Zoom Video business booms as it added more paying customers

Zoom Video Communications has raised its annual revenue forecast by more than 30 percent as it converts more of its huge free user base to paid subscriptions.
Zoom video conferencing app
The company said revenue increased 355 percent to $663.5 million in the second quarter of 2020. The gross profit of Zoom rose to 71 percent from 68 percent.

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Zoom chief financial officer Kelly Steckelberg said the company’s gross profits will remain in the same range as the fiscal second quarter for the rest of the fiscal year. She also said the company was experiencing slightly higher rates of customer cancellation than Zoom’s historical average.
Zoom CFO Kelly Steckelberg

Growth drivers

# Approximately 370,200 customers with more than 10 employees
# 988 customers contributing more than $100,000 in trailing 12 months revenue
# A trailing 12-month net dollar expansion rate in customers with more than 10 employees above 130% for the 9th consecutive quarter

“The revenue growth is accelerating,” Chaim Siegel, an analyst with Elazar Advisors, told Reuters. “Even though they gave very strong guidance for next quarter it’s possible they’re being conservative if you consider a stay-at-home back-to-school. Zoom is a household word.”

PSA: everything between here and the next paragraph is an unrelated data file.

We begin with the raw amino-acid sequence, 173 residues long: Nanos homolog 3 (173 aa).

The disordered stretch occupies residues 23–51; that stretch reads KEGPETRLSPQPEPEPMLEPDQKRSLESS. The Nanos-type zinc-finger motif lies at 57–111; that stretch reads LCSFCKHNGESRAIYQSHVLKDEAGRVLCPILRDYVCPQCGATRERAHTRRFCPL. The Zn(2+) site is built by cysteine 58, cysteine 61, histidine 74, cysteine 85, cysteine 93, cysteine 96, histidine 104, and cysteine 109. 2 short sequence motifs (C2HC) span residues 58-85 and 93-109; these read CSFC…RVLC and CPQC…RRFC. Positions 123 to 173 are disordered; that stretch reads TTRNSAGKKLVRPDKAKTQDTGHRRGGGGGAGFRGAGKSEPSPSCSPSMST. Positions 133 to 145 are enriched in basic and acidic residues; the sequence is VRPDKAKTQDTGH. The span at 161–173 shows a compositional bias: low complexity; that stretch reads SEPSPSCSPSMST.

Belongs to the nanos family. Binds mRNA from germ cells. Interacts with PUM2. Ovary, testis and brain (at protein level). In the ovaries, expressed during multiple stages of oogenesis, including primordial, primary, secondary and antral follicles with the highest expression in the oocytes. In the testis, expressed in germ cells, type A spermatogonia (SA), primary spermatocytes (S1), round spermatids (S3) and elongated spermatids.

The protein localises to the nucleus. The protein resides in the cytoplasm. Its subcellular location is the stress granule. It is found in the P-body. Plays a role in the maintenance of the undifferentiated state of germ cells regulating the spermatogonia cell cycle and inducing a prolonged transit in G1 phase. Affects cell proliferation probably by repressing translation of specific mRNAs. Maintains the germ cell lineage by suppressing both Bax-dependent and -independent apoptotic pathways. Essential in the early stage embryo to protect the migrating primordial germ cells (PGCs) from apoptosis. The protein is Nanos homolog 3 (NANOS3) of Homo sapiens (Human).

Zoom’s number of large customers – those generating more than $100,000 in revenue in the past year – more than doubled to 988 in the fiscal second quarter.

The company, founded and headed by former Cisco manager Eric Yuan, raised its annual revenue target for fiscal year 2021 to a range of $2.37 billion to $2.39 billion, from $1.78 billion to $1.80 billion previously.

Video-conferencing platforms, once used mostly as a technological substitute for in-person meetings, became a vital part of day-to-day life this year for people stuck at home under coronavirus restrictions, Reuters reported.

Zoom rivals such as Microsoft’s Teams and Cisco System’s Webex have also seen soaring usage.

Zoom faced privacy and security concerns that drove some customers to competitors earlier this year and prompted Zoom to embark on a 90-day plan to address the issues. Zoom began testing end-to-end encryption of its service in July but has not yet implemented the feature for most users.

“At Zoom, we strive to deliver a world-class, frictionless, and secure communication experience for our customers across locations, devices, and use cases,” said Zoom founder and CEO, Eric S. Yuan.

The surge in usage strained Zoom’s infrastructure, with some outages last week as schools in many parts of the United States resumed classes virtually.

Zoom has worked to convert free video conferencing users into paying customers, which is important because the company relies on both its own data centers and cloud providers such as Amazon.com’s AWS and Oracle to provide its serving.